Not being able to tell a humanoid robot from a real person makes people insecure and anxious, a study has found.
Researchers from the University of New South Wales, Australia, conducted a set of experiments were they introduced the participants to a human person and her perfect robotic copy, called geminoid Actroid F. The tested subjects had only five seconds to tell which is which.
The researchers said that about 50 per cent of the tested subjects were not able to distinguish between the two.
Following the encounter, the researchers asked the participants a series of questions assessing their emotional response. They found that when mixed with people, geminoid robots can trigger feelings of nervousness, anxiety and even fear.
Geminoid robots are identical replicas of real people and can be operated remotely.
The geminoids are currently gaining popularity in Japan and the research aimed to determine whether the robotics industry would still benefit from manufacturing androids despite them triggering negative feelings, or whether it would be safer to stick to the mechanical humanoid robots that appear less confusing for the human users.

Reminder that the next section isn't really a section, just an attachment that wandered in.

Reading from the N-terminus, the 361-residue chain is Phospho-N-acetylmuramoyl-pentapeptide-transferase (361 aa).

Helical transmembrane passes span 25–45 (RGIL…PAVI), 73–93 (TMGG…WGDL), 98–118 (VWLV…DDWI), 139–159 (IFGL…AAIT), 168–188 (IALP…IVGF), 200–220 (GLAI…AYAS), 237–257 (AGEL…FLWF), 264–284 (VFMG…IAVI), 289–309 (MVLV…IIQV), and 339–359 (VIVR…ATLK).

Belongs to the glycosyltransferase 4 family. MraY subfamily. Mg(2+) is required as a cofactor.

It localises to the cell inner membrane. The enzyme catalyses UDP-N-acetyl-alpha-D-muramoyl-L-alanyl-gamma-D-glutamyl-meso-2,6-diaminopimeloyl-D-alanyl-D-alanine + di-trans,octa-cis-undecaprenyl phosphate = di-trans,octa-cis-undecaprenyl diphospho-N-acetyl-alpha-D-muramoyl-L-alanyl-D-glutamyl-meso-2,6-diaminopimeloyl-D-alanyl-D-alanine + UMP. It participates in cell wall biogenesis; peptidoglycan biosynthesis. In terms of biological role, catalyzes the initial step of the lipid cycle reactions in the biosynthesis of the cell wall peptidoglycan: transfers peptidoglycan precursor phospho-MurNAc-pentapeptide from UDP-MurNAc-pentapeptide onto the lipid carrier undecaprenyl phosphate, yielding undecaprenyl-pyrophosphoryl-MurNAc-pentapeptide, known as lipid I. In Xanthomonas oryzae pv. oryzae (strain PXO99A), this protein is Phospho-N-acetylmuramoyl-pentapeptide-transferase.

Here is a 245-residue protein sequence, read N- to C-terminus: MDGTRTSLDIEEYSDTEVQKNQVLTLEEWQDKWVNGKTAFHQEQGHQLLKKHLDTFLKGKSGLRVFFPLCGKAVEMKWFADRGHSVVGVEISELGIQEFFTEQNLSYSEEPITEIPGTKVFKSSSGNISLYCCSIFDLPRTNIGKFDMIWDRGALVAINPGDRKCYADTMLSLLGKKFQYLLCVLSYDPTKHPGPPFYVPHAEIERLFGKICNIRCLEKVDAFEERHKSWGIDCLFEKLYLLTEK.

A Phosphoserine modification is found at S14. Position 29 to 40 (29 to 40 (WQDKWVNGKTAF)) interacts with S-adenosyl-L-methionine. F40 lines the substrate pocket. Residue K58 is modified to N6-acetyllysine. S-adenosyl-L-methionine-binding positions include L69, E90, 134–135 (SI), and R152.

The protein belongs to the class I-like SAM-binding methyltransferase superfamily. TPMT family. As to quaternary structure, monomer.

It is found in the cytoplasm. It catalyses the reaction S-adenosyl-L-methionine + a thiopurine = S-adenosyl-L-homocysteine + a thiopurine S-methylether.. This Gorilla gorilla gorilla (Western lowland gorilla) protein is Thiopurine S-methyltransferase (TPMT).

David Silvera-Tawil led the research in cooperation with his colleague Michael Garbutt.
The robot for the experiment was provided by Professor Yoshio Matsumoto, from the National Institute of Advanced Science and Technology in Tokyo.
A similar robot as used in the experiment was recently cast in a lead role of a new Japanese movie depicting the aftermath of a nuclear power plant meltdown on Japan.
The researchers plan to conduct a more in-depth series of experiments that would investigate longer interactions between geminoids and humans to see whether longer time spend together would help decrease the anxiety level.